Environment meets politics amid firs
By CNN's Richard Quest
PACIFIC NORTHWEST, United States (CNN) -- In a Washington state forest, a great Douglas fir falls as loggers keep up with growing demand.
Cutting down trees here is not something that makes those involved very popular.
"You have got to have really thick skin to be a logger because of all the people who don't like you doing it," says logger Frank Caine.
Dick Hammer sees nothing wrong in cutting down these trees. He's vice president of the A.L.R.T. Corporation, a timber, logging, road and trucking company in Washington state.
"It doesn't cause me any pain to cut down a tree because I know when I cut down a tree I am going to plant a number of trees to take its place," Hammer says.
Here they believe they know which political party will protect their industry and their jobs.
"I am leaning towards the Republican Party because of the general platform that they stand on," Hammer told CNN.
"You would say that, you are a logger," I told him.
"Absolutely, and I agree with that, I am bound to say that, but with what I know and what I see and what I read, I couldn't change my mind," he said.
In the Pacific Northwest, logging is just one environmental issue pitting Republicans against Democrats. Clean air, fresh water, overfishing -- there's a long list of concerns vital to this part of America.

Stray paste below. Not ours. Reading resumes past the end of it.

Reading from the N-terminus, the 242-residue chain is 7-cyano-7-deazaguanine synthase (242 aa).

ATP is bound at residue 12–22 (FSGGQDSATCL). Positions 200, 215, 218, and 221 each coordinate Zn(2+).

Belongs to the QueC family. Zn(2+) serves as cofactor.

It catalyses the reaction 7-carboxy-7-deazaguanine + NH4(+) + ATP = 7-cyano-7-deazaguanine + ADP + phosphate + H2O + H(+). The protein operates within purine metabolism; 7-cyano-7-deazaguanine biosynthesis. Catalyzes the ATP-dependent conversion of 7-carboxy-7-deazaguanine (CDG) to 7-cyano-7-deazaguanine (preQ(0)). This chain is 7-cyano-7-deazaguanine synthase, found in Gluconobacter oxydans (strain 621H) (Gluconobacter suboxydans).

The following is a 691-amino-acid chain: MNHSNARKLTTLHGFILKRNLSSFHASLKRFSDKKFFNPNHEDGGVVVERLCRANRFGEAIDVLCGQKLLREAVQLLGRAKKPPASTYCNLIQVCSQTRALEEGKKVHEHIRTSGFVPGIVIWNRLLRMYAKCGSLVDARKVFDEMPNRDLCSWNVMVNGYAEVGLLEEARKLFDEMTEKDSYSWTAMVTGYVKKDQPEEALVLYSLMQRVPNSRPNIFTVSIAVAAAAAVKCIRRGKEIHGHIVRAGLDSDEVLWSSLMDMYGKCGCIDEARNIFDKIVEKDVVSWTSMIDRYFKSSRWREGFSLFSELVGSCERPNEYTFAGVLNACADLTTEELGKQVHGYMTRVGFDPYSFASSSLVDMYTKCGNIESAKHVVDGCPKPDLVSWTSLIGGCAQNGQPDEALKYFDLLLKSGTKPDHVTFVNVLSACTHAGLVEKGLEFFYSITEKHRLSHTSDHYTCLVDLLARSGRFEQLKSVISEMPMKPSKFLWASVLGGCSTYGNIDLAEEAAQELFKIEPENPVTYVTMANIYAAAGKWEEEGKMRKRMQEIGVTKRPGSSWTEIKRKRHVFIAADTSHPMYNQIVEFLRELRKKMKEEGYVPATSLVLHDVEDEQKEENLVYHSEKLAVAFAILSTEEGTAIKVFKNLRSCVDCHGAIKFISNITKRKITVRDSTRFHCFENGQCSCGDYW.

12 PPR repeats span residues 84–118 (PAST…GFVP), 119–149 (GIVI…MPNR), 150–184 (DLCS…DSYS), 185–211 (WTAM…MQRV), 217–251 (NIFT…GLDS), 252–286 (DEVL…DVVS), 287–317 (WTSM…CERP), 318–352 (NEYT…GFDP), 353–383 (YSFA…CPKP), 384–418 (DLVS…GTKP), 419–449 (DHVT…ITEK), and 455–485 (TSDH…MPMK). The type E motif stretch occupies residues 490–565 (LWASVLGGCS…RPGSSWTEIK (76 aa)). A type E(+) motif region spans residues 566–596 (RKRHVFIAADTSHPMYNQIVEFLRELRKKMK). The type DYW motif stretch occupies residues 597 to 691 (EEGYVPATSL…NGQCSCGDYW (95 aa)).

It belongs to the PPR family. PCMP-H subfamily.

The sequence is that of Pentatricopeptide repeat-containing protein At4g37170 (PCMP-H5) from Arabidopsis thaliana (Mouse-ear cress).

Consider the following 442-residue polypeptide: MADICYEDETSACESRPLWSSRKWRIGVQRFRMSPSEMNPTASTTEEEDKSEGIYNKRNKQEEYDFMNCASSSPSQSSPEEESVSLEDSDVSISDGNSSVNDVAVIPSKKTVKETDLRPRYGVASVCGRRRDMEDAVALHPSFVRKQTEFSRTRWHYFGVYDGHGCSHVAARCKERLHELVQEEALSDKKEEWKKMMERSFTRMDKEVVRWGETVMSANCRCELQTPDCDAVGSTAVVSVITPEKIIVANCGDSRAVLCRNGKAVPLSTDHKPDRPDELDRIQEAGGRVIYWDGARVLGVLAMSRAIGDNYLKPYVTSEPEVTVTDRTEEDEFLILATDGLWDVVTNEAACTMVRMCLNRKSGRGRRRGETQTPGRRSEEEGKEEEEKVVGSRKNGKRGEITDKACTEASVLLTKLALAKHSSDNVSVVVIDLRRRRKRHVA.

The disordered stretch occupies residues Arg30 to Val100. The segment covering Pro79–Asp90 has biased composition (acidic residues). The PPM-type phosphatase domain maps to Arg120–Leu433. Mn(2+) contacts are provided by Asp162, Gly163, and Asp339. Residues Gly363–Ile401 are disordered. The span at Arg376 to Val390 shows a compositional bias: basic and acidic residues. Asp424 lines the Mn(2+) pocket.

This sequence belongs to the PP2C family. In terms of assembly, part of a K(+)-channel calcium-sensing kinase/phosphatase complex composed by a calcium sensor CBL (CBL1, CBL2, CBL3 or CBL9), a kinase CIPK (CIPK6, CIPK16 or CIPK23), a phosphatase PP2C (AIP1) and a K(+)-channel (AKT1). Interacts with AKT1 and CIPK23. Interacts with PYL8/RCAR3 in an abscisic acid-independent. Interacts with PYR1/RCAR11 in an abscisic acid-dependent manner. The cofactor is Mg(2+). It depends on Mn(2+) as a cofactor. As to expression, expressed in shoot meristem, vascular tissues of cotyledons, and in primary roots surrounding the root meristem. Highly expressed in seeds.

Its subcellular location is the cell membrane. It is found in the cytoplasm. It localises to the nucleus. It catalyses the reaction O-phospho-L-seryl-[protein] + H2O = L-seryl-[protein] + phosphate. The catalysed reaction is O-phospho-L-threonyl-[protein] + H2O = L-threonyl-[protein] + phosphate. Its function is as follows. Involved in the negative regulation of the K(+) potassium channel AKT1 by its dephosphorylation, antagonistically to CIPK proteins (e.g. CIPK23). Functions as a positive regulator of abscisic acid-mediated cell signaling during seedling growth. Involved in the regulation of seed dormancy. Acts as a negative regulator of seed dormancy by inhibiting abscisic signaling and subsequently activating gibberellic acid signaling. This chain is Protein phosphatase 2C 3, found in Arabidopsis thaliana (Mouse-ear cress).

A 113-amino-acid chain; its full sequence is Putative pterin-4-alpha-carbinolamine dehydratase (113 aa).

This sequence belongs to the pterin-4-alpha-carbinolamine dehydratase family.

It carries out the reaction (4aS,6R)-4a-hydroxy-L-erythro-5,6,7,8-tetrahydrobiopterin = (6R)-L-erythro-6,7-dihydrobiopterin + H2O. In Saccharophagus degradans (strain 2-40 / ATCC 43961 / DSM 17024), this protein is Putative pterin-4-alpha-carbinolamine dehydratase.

So in Portland, Oregon, both George W. Bush and John Kerry are visiting on the same day to argue that the land is safe in their hands.
"Everyone says they are an environmentalist," notes Katy Daily of the Sierra Club.
"The environment is an issue in this election. Most of the time when you talk about the Bush administration's record, his failure to protect the environment is one of the top things that is mentioned."
Back in the forest, the work of clearing the logging site continues. There is also a realism about what happens when the environment meets politics.
Timber prices are at the highest level in more than a decade. And that fact, more than anything else, speaks volumes.
On this issue, it probably doesn't matter who is elected president -- because as long as people want to buy wood, there will be people to chop trees.